The chief executive of major Australian news publisher Fairfax Media, Brian McCarthy, said that ABC Open could force some Fairfax-owned local newspapers to close.

ABC Open "threatens to undermine the viability of the excellent service commercial media organisations such as Fairfax Media and Rural Press have provided to regional and rural Australia for decades,'' he said. The Fairfax Media group owns Rural Press.

"I do not believe it is the role of the ABC to disrupt the commercial landscape by building empires with public funds."


Elizabeth Redman


2010-02-05 17:07

More local news comes from newspapers and their websites than from television, radio or online-only news sources, ABC News reports.

A study by the Pew Research Center's Project for Excellence in Journalism looked at one week of local news reporting across 53 media outlets in Baltimore during July last year. It found that for six major stories, 61% of original reporting or new information came from newspapers and their websites. By contrast, 28% came from local television stations and their websites, 7% for radio stations and 4% for online-only publications.

Although local television produced slightly more content than newspapers, fewer of the stations' stories contained original reporting. Content often included information obtained from other media, primarily newspapers.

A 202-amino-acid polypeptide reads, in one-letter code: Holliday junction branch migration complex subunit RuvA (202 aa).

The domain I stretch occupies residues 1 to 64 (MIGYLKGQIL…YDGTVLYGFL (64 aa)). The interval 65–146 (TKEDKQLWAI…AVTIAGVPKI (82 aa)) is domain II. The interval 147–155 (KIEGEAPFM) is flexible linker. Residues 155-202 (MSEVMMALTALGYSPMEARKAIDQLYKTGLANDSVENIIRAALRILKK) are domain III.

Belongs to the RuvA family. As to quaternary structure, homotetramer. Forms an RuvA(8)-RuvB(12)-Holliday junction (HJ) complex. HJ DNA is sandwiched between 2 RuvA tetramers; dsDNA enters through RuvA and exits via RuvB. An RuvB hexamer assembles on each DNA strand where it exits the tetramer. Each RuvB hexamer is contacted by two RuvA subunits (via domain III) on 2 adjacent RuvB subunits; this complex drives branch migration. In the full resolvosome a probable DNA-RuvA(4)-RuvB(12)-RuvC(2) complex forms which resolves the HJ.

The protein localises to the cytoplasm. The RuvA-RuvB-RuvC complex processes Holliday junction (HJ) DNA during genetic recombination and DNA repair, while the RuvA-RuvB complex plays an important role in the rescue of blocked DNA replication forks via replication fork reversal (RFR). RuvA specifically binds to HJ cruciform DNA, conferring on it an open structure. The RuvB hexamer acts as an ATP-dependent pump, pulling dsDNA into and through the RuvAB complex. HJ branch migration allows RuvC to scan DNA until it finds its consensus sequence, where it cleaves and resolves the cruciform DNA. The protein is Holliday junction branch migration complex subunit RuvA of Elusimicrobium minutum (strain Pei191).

"This study does suggest that if newspapers were to disappear, what would be left to aggregate?" director of the Project for Excellence in Journalism Tom Rosenstiel said.

It's not all rosy for newspapers, though. Falling advertising revenue and staff cuts over the last decade have meant that local newspapers aren't covering stories in as much depth or producing as much content as they did in the days before online news, according to the study.


Elizabeth Redman


2010-01-11 13:46

Last week, MSNBC.com announced the purchase of EveryBlock, a platform that allows users in 15 US cities to search for news, photos and other data based on ZIP code. The move will allow MSNBC to provide much more local content, which was previously limited to aggregated news stories.

MSNBC.com President Charlie Tillinghast told Advertising Age the acquisition makes sense because it would not be feasible for the news site to hire its own reporters in every local news market. However, Tillinghast sees EveryBlock more as a complement to local news rather than a direct competitor.

The exact purchase price for EveryBlock was not named, nor did Tillinghast provide any specifics on a revenue plan - perhaps because most hyperlocal ventures are still trying to figure out what model works best. EveryBlock, which launched in January 2008, was initially funded by a $1.1 million grant from the Knight Foundation.


Liz Webber


2009-08-24 16:14